Asthma affects millions of individuals in the US. It is a disease propagated by the immune system in interaction with itself and components of the lung. Despite decades of study, there has previously been little methodology to study the dynamics of the key members of the immune response at the living-tissue level, particularly in subclasses of asthma. Thus, treatment strategies have not profited from an understanding of how very specific subsets of immune infiltrates interact with the tissue, deposit cytokines upon them and propagate the allergic state. This project will apply advanced real-time imaging methodologies to determine how and where the immune response takes place in real-time. We will characterize both IL4/13 and IL-17 producing cell types and will include analyses of adaptive (T cells) and innate (e.g. eosinophils, Ih2). We will determine how and when they interact with one another within the tissue and how and when cytokine exchanges take place. We will then transfer this technology to the analysis of human lungs from the shared Clinical Subject and Biospecimen Core. These studies will in turn allow us to understand the homing and interaction zones for two specific classes of T helper cells, secreting IL13 and IL17. These analyses will take place in living lung biopsies and will develop technologies for visualizing ongoing biology in clinically relevant subclasses of asthma;notably before/after allergen challenge, before/after inhaled corticosteroid and in severe asthmatic lung. Together with critical reagent and method development that will be useful for many other asthma and lung applications, this proposal will provide exquisite insight into how the immune system propagates the allergic state in a variety of clinically-relevant settings.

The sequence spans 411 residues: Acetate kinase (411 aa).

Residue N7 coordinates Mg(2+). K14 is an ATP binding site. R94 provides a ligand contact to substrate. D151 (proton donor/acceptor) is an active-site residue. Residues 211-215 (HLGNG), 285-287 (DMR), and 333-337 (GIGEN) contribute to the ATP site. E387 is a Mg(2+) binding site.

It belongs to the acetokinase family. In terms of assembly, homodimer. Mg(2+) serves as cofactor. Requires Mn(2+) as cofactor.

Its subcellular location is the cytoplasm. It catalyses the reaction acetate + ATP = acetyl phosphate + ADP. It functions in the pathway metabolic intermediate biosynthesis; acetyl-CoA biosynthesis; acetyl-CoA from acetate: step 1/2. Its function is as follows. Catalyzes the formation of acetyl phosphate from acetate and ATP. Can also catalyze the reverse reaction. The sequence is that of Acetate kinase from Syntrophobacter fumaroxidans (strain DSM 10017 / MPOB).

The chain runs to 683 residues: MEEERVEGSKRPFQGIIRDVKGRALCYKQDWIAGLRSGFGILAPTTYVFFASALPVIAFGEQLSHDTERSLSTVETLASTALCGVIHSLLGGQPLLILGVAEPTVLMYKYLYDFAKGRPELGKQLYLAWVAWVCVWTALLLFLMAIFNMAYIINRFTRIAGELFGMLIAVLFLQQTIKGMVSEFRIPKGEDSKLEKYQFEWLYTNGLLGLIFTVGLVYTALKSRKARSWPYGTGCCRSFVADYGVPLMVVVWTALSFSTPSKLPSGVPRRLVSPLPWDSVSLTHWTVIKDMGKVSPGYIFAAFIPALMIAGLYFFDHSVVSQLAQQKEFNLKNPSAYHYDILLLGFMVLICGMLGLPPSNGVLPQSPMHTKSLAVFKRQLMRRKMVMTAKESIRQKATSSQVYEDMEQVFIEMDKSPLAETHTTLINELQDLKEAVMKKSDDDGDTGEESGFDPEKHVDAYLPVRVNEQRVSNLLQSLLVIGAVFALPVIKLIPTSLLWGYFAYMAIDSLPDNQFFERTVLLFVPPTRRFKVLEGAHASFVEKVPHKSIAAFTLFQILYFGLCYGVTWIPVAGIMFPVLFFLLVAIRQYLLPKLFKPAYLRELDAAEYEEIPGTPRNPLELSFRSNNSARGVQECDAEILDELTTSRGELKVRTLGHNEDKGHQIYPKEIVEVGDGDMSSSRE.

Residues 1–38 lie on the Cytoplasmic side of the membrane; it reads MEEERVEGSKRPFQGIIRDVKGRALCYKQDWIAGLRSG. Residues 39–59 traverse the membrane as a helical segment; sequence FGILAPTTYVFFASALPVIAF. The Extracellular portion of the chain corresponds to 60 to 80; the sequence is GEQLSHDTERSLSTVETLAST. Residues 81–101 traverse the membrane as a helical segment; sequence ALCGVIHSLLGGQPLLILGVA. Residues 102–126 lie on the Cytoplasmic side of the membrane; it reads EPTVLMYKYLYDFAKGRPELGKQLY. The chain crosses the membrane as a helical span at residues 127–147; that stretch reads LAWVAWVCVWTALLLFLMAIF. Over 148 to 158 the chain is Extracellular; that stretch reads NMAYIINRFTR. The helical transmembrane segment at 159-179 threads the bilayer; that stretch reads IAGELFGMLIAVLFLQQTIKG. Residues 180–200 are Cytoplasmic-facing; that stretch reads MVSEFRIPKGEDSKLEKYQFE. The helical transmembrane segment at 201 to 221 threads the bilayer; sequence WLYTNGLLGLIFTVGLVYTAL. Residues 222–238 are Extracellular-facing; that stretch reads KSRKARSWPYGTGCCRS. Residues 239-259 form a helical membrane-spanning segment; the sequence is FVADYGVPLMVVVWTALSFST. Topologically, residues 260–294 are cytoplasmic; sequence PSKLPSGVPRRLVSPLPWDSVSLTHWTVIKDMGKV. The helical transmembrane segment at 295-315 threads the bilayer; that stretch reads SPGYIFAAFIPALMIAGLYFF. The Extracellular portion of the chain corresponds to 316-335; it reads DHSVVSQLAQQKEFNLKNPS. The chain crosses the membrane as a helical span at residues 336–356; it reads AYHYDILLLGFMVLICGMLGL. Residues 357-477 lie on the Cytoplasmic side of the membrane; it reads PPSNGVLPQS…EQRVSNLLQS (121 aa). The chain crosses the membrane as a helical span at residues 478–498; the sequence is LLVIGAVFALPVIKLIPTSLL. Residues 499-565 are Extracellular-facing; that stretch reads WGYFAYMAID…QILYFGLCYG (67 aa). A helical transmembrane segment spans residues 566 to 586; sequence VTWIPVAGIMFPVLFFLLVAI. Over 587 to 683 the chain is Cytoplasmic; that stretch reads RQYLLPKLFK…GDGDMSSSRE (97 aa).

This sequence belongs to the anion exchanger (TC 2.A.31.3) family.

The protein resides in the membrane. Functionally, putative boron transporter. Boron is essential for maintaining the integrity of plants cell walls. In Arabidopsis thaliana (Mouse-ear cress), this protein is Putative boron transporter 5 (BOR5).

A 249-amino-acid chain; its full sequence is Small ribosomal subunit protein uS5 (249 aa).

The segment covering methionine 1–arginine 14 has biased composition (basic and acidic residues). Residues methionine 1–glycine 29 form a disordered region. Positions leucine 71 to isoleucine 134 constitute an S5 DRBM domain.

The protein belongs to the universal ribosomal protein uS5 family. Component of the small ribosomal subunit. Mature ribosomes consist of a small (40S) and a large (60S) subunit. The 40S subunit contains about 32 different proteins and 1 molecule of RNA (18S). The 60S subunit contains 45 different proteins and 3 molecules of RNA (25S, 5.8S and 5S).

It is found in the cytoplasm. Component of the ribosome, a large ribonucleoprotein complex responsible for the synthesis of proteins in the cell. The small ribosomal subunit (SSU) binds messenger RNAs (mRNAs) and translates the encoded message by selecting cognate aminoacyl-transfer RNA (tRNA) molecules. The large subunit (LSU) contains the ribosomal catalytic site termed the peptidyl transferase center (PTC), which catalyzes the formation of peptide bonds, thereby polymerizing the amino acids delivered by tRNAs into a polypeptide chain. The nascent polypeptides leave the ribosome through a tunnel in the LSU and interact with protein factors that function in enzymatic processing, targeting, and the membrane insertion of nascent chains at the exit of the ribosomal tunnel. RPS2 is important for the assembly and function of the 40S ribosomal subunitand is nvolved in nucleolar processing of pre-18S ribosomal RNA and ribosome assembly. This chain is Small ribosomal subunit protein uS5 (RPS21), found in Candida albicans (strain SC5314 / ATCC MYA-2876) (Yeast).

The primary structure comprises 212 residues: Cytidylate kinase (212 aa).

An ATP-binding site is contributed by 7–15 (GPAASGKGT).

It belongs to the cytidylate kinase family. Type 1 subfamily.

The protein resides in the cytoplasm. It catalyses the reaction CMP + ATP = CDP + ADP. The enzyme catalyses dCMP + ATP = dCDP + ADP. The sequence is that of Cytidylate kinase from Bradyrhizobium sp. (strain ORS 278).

Public Health Relevance

This study will provide real-time 3 dimensional understanding of T cells, antigen-presenting cells and, importantly, the structural cells ofthe lung. It will do so in mouse models and, profiting from the tissue core of the associated U19 projects, it will exploit parallel methods in human tissue biopsies from well-characterized asthmatic lungs. These studies will be formative in directing therapies and in understanding key differences in asthma presentation

National Institute of Health (NIH)
National Institute of Allergy and Infectious Diseases (NIAID)
Research Program--Cooperative Agreements (U19)
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Special Emphasis Panel (ZAI1-PA-I (J1))
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University of California San Francisco
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